I have been watching some of your videos on the Teaching Channel and it always seems like you are having students read interesting things, not necessarily from textbooks. Our school requires us to use a textbook for our middle school students. Is there a way I can plan for a school year when I have to use a textbook while still getting kids interested in what they’re reading?
Dear Textbook Stuck,
In so many ways, this is a brave question to ask! It’s never easy to figure out how to make adjustments within a system you’re obligated to, yet students need us to confront our uncertainty on their behalf. It’s also a brave question because it requires us to set aside a belief that a textbook does the teaching. Before we go any further, say this out loud to yourself: Teachers do the teaching, not textbooks.
Yet, I know it’s tough to feel this way when you’re obligated to a textbook, a pacing guide, or a scripted curriculum. However, if this is where you find yourself, here are some things you can do to get unstuck.
Figure out the non-negotiables. Almost all of us have some facets of our curriculums that are non-negotiable. It might be a text, a unit, specific content, standards, or assessments. It’s important to first figure out what you must include. Even more importantly, you have to figure out which things are actually non-negotiable. It’s an easy trap to fall into: we think things are required because “it’s always been that way.” When, often, if we start to gently ask “why” we discover no one really knows. These can be your openings for trying something different.
Re-arrange what you have. Think of it like making dinner from what you already have. You open the refrigerator and the pantry, you look at what you have and you start to think about combinations you haven’t tried before. You see how the ingredients can be used in new ways. That’s your textbook! Do you have to read everything in the same order? Can you organize the content around different themes or essential questions? How can you skip around in order to create new kinds of text bundles? This alone can help you see what may be non-negotiable in new ways.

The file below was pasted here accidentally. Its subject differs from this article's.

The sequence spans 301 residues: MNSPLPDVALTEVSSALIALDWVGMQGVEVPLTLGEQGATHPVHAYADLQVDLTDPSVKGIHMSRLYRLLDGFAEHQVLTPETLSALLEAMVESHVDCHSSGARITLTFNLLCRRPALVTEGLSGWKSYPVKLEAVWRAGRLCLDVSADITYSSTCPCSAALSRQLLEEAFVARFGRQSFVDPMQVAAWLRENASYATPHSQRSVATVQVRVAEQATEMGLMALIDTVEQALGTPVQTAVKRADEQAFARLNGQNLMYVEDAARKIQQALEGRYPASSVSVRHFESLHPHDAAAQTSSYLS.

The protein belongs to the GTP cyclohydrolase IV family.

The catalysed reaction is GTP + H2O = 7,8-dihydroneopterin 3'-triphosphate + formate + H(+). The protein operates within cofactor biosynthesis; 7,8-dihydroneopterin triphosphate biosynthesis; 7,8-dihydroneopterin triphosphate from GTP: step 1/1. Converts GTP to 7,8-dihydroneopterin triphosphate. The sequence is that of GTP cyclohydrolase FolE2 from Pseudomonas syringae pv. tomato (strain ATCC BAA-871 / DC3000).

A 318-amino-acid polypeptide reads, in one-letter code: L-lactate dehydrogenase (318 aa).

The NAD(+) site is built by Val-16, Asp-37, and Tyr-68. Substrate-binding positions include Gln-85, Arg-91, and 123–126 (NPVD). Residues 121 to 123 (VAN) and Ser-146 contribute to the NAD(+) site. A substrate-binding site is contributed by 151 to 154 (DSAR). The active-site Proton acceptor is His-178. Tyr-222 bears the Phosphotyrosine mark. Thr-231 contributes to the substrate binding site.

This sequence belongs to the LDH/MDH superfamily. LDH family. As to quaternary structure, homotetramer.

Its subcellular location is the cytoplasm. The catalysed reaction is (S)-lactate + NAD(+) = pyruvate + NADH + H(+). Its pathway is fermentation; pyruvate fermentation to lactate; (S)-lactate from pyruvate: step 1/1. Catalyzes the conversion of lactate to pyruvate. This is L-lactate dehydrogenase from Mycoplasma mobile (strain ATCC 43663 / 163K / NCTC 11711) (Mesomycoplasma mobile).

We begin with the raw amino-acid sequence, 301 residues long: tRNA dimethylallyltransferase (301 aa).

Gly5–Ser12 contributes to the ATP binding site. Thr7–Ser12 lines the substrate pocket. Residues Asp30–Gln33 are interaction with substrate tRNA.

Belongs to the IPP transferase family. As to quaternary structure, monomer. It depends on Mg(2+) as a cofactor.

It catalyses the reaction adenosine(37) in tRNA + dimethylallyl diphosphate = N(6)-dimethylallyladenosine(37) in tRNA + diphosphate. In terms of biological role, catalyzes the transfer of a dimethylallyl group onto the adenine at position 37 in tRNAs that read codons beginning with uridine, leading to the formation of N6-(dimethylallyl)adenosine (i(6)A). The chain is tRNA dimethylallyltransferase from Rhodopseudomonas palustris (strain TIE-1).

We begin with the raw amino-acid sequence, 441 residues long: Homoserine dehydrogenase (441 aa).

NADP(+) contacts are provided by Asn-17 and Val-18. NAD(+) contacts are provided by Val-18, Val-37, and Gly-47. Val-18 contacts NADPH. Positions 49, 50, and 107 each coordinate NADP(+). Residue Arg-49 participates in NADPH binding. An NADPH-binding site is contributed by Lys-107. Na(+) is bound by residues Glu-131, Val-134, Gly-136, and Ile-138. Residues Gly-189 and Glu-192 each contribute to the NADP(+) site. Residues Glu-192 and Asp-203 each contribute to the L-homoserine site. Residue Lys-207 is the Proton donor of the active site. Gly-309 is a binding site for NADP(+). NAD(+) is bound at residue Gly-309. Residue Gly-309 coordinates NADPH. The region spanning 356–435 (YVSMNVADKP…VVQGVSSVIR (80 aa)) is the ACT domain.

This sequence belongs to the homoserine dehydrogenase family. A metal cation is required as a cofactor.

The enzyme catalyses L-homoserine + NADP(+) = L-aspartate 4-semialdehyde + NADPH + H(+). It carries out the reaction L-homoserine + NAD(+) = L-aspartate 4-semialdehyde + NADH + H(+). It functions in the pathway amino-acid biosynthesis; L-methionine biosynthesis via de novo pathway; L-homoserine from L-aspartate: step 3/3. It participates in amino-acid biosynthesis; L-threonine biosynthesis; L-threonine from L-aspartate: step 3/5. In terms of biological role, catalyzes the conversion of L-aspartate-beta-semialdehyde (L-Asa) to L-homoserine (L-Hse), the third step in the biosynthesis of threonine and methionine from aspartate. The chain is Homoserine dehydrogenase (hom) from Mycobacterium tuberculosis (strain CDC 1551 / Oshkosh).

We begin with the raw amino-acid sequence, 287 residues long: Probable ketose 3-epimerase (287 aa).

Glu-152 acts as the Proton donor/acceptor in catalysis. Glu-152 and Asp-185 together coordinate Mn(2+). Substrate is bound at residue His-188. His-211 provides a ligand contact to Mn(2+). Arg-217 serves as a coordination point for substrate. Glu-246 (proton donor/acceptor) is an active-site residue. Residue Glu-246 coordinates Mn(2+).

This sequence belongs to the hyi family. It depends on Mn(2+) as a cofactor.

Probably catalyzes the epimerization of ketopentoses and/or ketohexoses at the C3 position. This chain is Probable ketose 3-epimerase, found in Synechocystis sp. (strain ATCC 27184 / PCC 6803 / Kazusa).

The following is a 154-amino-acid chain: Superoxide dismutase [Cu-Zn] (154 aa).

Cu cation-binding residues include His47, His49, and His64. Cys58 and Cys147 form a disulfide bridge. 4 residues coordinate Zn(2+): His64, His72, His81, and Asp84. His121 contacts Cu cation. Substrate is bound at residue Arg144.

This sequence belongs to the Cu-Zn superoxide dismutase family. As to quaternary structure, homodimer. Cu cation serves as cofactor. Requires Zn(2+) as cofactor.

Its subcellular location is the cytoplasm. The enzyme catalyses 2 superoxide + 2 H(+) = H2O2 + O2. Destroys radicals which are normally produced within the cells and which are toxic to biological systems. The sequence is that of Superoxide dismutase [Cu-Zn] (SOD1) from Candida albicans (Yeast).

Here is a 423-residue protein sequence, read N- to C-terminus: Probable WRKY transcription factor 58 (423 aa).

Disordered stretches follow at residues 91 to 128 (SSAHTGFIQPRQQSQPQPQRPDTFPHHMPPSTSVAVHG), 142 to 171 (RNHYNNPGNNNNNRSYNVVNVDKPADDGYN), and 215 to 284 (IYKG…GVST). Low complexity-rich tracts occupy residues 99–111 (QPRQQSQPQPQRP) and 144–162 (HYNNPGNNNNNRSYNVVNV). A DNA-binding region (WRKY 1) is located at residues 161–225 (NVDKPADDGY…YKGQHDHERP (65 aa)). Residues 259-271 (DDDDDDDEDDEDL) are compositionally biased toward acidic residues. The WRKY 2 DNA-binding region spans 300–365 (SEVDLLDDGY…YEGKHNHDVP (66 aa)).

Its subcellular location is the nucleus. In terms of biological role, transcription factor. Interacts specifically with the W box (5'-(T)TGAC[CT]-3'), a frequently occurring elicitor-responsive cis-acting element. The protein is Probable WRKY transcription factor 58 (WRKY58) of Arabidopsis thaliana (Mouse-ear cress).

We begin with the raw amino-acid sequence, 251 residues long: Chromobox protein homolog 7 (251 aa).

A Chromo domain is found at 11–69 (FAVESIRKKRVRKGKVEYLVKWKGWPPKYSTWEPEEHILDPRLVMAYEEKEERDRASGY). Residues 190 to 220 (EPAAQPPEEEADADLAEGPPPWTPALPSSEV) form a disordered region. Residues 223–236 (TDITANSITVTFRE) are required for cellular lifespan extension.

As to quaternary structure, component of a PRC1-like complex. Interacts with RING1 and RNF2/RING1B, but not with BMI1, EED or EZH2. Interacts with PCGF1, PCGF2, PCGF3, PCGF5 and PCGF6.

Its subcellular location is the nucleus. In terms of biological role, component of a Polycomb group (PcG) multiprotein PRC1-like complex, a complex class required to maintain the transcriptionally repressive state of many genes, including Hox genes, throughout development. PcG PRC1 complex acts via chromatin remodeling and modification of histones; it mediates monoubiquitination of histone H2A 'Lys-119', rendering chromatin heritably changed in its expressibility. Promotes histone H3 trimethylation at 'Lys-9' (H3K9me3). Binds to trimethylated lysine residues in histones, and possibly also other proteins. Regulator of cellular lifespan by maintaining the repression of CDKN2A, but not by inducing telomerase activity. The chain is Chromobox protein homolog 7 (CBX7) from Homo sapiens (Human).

Bring in your own content. Another important reason for really determining the non-negotiables is that it lets you see where there’s room to bring in your own content. Even if the opening is small, there’s always enough time to catch your students’ attention with a song or the “just-right” 5 minutes of a film. You can add a TEDTalk or a children’s book, a commercial or a short story. Every time you use one accessible text, you’re creating a pathway for students to engage with another, more complex one. Once you have those themes or essential questions to guide you, you’ll start seeing pieces of content you can attach to this work in all kinds of places.
More than the text, it’s about the pathways you create to engage with it. Even if you discover your curriculum is not malleable, remember that you know your students better than any textbook. You know the right questions to ask them, the right examples to offer them, the best ways to connect the ideas to your students’ lives. When I know I need to teach content or a text that seems inaccessible (for any number of reasons) to my students, I think about widening the pathways. If I start with that inaccessible text and just plough through, it’s usually painful for all of us. However, if I create a wide pathway into that text — through lots of other short, accessible ones — suddenly, students have more background knowledge, more connections to make, more meaning to construct.
I can’t wait to hear about what you create!